Review – Dr. Dog Bid Farewell To Denver In Style

A farewell tour is bittersweet for both band and fan. It’s a celebratory goodbye of sorts — feelings of excitement and jubilation rest uneasily atop the notion that, for both parties, it will be the last time either share a venue together. In the case of Dr. Dog, it’s especially difficult. Considering their devout supporters and discography spanning 20 years, their current tour, aptly named “Last Tour 2021,” serves as a last-hoorah for the Philadelphia outfit. On Saturday night, their final excursion stopped through Denver’s Ogden Theatre for one last jam session in the Rocky Mountain state. 

The Ogden is structured like the inside of a farm Quonset. It sports a high, slight arching ceiling with terraced floor space and a fan the size of a helicopter propeller. In the moments that led up to Dr. Dog’s opening band, Toth, the intermission lights shone a thick blue-purple onto an assortment of instruments covered by blankets. The crowd was large, but not shoulder to shoulder. Spectators gave the person to their left and right enough space to breathe and relax. It was a cool, comfortable space where everyone chatted with one another — like a high school reunion free of judgment. Dr. Dog played the role of the classmates who started a band. 

Dr. Dog

Toth — a Brooklyn-based trio — wore butterfly wings on stage. Fittingly, they opened with “Butterflies,” a 38-second song off their new album You and Me and Everything that had the vibe of a stress-relieving exercise. Alex Toth and company’s best moment came with “Turnaround (Cocaine Song).” The lead singer, guitarist, trumpeter and keyboardist told a vivid story of a night on the town. Midway through, Toth broke out a trumpet and spat a brass solo into the middle of the song. At one point, drummer Jeremy Gustin ripped on his drum set with one hand and shook a tambourine with the other. It is clear that every member of Toth is multi-talented in the musical universe, and “Turnaround (Cocaine Song)” is a glowing example of such. Sing-along sections were taught to the spectators on multiple occasions, most notably for “Daffadowndilly,” where even the group’s tour manager joined the stage for backup vocals and string work. The gallery joined Toth in singing “Happy Birthday” to bassist Ryan Dugre’s partner before playing a few more songs and exiting the stage.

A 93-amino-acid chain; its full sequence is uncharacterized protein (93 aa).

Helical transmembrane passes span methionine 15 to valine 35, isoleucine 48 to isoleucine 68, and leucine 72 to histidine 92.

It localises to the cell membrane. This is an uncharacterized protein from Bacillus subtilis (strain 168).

Dr. Dog

After a brief intermission, Dr. Dog ran onto the stage and kicked it into high gear. They began with “Lonesome,” an absolute ripper with speed and energy-inducing percussion. Bandmates skipped around the stage beneath strobing bursts of warm-colored lights. Scott McMicken, Toby Leaman and the rest of the crew have always had a visibly great time on stage, and on Saturday night, they jumped around the theater like there was no tomorrow. Notably, there was a lack of an age bracket in attendance. Dr. Dog’s two-decade spanning library is meant for all people: suburb-dwelling teens, Cap Hill young adults and Boulder parents alike. 

Leaman, front and center, asked the crowd how their Sunday went. “I watched football and got dinner… that’s kind of it,” he says. “Shadow People” came not long after, posing the question “where do all the shadow people go?” Its repeated chords and drum bashing is a combination conceived in music heaven. A mosaic tarp of irregular geometric shapes hung behind the ensemble and felt loosely metaphoric to the band’s makeup of six uniquely talented members. “Heart It Races,” a fan favorite, saw the lights quickly change back and forth between the delivery of verses and the chorus — low energy, sing-along verses cut abruptly by full-fledged rock choruses.

McMicken, Leaman and guitarist Frank McElroy took turns singing different songs. They are a vocal triage with McMicken at the helm, stretching octaves and ranges. “Listening In” was perhaps the show’s biggest highlight — the introductory track from their 2018 album Critical Equation. McMicken’s voice had a raspy, pleasing edge to it, as he continued to ask exactly “who are they talking to?” Every strum felt like a downbeat punching the audience’s soul. The delivery was heavy but slow as molasses as it floated over an Arcade Fire-esque keyboard. The lights exploded into a bright yellow haze as one of the night’s many high moments reached its coda. Dr. Dog continued with songs spanning their 12-project catalog before waving a final goodbye to their fans. Like a much happier version of Marley & Me, Dr. Dog’s performance on Saturday night was Denver’s chance to say au revoir to man and woman’s best friend.

All Photography by Meg O’Neill